There are so many more important things in life than keeping one’s culture, whatever the hell that means. Off the top of my head I’d say that one of them is being a good person. If little brat Cindy Vo and her cousin want to keep their culture, they should get one-way tickets to Vietnam immediately because they won’t be keeping it here, and to say that they are is only play-acting, much like Afrocentrists pretend they are not Eurocentric but Afrocentric. It’s all a very snooty but dishonest and laughable game some “intellectuals” like to play.

    On the other hand, I think it’s wonderful that hordes of recent immigrants, egged on by American self-loathing diversity mongers, have come to this country to keep their own cultures. Maybe we can soon do in high school what we’re already doing at the university level, and that is have separate graduation ceremonies for each different ethnic/national/language group. This could go a long way in preventing group members from feeling guilty about losing ties with the cultural heritage of their ancestors, as Margo/Mom sadly has. (Boo hoo.)

    My grandfather came here from Italy to be an American, not to maintain ties to the cultural heritage of [his] ancestors. I sense a little bit of his spirit in me as I write this post. Time for an Ativan-Midol cocktail.

  10. Well said, Mrs. Davis. I pretty much agree with you. But, if I may, I think there is some benefit to getting picky about a few points.

    Otherwise good people sometimes slip into a regrettable tendency to put down a culture unfairly. In some situations we call that “prejudice” and are disgusted by it, as indeed we should be. But in other situations putting down a culture is seen as the proper thing to do. The situation I am thinking of, of course, is putting down our own culture, of being indiscriminately critical of America. There is a rule of courtesy that one can be self deprecating, as a way of simply being modest. However when we become too self deprecating it turns into something else, and can also be disgusting.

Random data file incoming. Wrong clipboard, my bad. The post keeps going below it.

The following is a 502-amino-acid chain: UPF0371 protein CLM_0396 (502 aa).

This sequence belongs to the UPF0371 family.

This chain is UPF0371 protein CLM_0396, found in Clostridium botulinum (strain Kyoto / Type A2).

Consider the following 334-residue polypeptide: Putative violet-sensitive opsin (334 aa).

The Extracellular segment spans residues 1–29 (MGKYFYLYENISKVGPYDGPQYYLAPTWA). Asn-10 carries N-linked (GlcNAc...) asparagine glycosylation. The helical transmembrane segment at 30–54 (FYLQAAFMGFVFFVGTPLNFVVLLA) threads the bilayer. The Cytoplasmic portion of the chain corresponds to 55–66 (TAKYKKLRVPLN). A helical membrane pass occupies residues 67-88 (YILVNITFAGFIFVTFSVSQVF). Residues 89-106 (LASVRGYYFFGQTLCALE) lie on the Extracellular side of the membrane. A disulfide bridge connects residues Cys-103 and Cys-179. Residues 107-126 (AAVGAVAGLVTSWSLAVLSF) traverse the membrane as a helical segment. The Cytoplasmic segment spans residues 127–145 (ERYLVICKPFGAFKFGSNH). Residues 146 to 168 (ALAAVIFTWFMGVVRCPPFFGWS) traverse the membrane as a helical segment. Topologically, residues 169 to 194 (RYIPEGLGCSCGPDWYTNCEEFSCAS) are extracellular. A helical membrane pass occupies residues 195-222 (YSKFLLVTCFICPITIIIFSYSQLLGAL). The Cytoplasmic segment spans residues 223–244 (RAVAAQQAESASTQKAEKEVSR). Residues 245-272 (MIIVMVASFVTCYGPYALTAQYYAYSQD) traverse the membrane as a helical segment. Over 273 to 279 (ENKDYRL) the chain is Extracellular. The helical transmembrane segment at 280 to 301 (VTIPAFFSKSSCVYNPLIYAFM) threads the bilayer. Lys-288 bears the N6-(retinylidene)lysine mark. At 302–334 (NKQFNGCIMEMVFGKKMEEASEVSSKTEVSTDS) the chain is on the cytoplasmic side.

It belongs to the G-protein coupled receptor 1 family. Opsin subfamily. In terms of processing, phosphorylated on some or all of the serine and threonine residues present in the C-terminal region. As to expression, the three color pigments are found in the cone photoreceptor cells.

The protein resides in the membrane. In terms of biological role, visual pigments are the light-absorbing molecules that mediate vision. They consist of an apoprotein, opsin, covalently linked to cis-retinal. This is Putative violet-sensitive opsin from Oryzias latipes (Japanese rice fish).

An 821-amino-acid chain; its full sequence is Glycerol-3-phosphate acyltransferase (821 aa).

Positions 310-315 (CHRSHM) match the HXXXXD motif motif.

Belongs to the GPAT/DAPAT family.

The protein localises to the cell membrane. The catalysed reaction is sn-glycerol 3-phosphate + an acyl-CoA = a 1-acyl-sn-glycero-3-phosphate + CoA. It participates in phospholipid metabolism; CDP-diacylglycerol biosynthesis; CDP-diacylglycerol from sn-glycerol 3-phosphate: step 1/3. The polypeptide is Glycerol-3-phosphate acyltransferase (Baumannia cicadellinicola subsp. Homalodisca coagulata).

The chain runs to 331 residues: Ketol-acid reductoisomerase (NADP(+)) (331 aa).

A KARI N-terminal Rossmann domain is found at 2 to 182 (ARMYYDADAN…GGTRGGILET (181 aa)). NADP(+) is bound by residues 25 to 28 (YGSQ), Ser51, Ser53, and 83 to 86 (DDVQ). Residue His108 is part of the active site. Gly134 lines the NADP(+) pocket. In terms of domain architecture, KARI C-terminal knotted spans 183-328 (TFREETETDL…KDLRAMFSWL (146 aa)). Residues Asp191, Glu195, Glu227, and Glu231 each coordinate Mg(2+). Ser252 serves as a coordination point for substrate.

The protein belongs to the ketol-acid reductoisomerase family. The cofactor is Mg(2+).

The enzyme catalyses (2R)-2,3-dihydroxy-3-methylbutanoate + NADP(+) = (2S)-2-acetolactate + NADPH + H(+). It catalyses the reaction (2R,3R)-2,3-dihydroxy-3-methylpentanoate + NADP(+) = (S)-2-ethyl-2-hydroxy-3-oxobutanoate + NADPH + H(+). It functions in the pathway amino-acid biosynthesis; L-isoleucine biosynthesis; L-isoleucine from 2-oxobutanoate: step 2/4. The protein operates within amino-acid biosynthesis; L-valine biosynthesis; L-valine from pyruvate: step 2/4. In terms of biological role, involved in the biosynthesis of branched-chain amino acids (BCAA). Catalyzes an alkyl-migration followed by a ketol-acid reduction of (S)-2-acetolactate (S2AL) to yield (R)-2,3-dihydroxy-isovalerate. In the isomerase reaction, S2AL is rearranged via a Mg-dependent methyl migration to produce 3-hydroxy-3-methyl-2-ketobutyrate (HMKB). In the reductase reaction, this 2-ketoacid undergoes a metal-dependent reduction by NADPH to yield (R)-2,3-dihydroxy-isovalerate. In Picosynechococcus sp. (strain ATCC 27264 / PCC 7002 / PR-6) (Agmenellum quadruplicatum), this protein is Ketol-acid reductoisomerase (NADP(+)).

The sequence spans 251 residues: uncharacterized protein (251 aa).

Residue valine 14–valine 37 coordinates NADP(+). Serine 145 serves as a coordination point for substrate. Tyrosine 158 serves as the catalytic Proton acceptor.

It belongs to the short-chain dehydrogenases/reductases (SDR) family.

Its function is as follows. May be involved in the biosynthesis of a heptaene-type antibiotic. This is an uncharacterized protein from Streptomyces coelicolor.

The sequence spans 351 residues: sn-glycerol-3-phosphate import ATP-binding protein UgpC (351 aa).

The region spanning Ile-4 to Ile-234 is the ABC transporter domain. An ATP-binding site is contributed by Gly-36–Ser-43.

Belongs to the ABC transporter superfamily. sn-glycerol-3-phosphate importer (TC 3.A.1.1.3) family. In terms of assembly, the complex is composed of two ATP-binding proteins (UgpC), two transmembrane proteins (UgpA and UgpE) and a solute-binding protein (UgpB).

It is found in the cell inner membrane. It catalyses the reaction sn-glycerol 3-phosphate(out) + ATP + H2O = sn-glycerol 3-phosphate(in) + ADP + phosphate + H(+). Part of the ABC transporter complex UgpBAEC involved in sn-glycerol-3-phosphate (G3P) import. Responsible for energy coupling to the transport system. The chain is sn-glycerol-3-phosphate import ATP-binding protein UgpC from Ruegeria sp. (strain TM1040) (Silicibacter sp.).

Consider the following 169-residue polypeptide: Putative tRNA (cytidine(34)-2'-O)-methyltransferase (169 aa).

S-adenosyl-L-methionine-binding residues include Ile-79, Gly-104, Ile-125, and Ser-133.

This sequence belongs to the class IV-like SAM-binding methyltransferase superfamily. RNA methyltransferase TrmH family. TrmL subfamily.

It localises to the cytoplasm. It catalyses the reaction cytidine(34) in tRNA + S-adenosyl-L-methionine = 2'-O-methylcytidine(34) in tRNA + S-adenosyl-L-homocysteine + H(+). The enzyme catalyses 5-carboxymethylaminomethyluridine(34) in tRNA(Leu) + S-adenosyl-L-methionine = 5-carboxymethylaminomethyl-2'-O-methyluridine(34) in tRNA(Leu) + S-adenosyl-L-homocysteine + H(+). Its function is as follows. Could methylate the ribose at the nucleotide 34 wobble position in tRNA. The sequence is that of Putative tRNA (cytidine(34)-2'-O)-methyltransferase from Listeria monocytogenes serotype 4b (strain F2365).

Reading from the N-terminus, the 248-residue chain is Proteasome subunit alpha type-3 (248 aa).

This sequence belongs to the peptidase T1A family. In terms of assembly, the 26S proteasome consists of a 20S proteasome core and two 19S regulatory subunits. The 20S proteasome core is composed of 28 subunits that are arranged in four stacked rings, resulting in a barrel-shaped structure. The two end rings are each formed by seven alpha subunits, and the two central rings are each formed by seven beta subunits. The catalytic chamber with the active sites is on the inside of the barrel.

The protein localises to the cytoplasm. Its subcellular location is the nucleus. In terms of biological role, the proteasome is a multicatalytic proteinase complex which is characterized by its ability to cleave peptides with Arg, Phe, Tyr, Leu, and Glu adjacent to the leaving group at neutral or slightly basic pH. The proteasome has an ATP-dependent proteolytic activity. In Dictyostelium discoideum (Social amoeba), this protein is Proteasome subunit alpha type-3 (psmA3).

If someone puts down my Norwegian heritage, I mean seriously, not just as a joke, then of course I would be offended, and most everyone would be on my side. If someone puts down my American culture, why should I not also be offended? Why should I not bristle at unfair and derogatory comments about my culture?

    Of course “unfair” is a matter of judgment. How about this as an example? Margo says “As Americans for generations we have operated to stomp out the bilingual abilities of generations of immigrants–as if the human brain could only handle a single language”. That makes me bristle a little. I don’t think we try to stomp out bilingual abilities of anyone. As a factual matter the assertion could certainly be disputed, and is hardly susceptible to proof or disproof. But what about the propriety of saying it? It’s definitely a putdown. Is that okay? Suppose we modify it just a bit and then ask about the propriety of saying it. Suppose someone were to say, “African Americans have for generations operated to stomp out the bilingual abilities of their children.” Is that okay? It sure sounds like a put down. Is it true? Is it false? Can it be proven either one way or the other? Shouldn’t we apply the same standards of propriety to saying that as we apply to the original assertion?

    Well, maybe we shouldn’t. Maybe a double standard is justified, even needed, due to historical circumstances. Indeed I think that would be the perspective taken by many people who consider themselves enlightened. It’s okay to put down white males, because they are powerful, but it’s not okay to put down anyone else. It’s okay to put down Christians because they are powerful, but it’s not okay to put down anyone else. It’s okay to put down Americans because America is powerful, but it’s not okay to put down anyone else.

    Actually I think there is a bit of validity to this. Some people, and some groups of people, are more vulnerable than others. The idea that people who are more vulnerable than others deserve more protection than others certainly makes some sense. But that hardly leads to the idea that the powerful can be put down gratuitously or unfairly. Perhaps some people truly believe Americans are intolerant of other cultures using their own languages. I think the bigger truth, and much more important truth, is that by world standards Americans are very tolerant of immigrants and their languages. Therefore, in my humble opinion, the idea that Americans have tried to “stomp out bilingual abilities of generations of immigrants” is a put down that is neither accurate nor helpful.